The US Air Force has called for a national debate on how best to modernise America’s nuclear arsenal, with one official saying funding levels become “unmanageable” in fiscal year 2022 and beyond as an intercontinental ballistic missile (ICBM) replacement project ramps up.
The air force has initiated new development programmes to build a next-generation bomber, cruise missile and ballistic missile as well as install new command and control networks that connect the president with nuclear forces.
USAF deputy chief of staff for plans and requirements Lt Gen James Holmes says the most expensive bills for replacing the navy’s nuclear-armed submarines come due in the current five-year spending plan, mostly 2021, but the air force's fiscal troubles start the following year.
“Our problems become unmanageable in FY22 when the Ground Based Strategic Deterrent (GBSD) advances,” Holmes said at a budget briefing at the Pentagon on 12 February. “How much should we recapitalise? We want to have a national debate on that."
Holmes declared that the service's current conventional and nuclear modernisation plans are unaffordable, but there is enough time now to have a national debate and seek guidance from the next administration.
"We'll have to come up with more money for those things or scope our ambitions in one or more of those areas and make some tradeoffs. We want to alter people that and have time to have a national discussion about how we want to proceed."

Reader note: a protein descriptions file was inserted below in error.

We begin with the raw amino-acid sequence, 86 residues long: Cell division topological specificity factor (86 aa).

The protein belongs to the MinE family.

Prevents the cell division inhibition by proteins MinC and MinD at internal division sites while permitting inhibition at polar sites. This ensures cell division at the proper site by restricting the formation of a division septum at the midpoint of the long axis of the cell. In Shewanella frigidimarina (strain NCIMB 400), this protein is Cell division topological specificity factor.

On the decision to retain the Fairchild Republic A-10 attack airplane, Holmes says new proposal would begin retiring aircraft starting in 2018 and the remaining fleet would gradually move to the boneyard through fiscal 2021. Today, there are 284 active A-10Cs.
“Mostly it’s about maintaining the fighter capacity we need,” Holmes says. “It’s a slower slope to retiring the A-10.”
The planning official wouldn’t be drawn on what aircraft the Pentagon has selected for its “arsenal plane” concept. Revealed by the secretary of defence during his budget preview speech last week, the Strategic Capabilities Office plans to repurpose old airframes to carry large numbers of long-range air-to-air and air-to-ground weapons.
It would rely on targeting information from stealthy, front-line fighter jets. It might even be networked with the proposed long-range strike bombers or perhaps space-based targeting systems.
This concept has been considered before, and might even revive old proposals such as the Boeing B-1R. The air force won’t say what weapons it will carry or if it would be a modified Boeing B-1B or B-52.
“We’ll keep all our options open on what it might carry. It’s great for where you need to carry a whole lot of long-range missiles,” says Holmes. “We’re going to hold onto our options with that and not tip our hand.”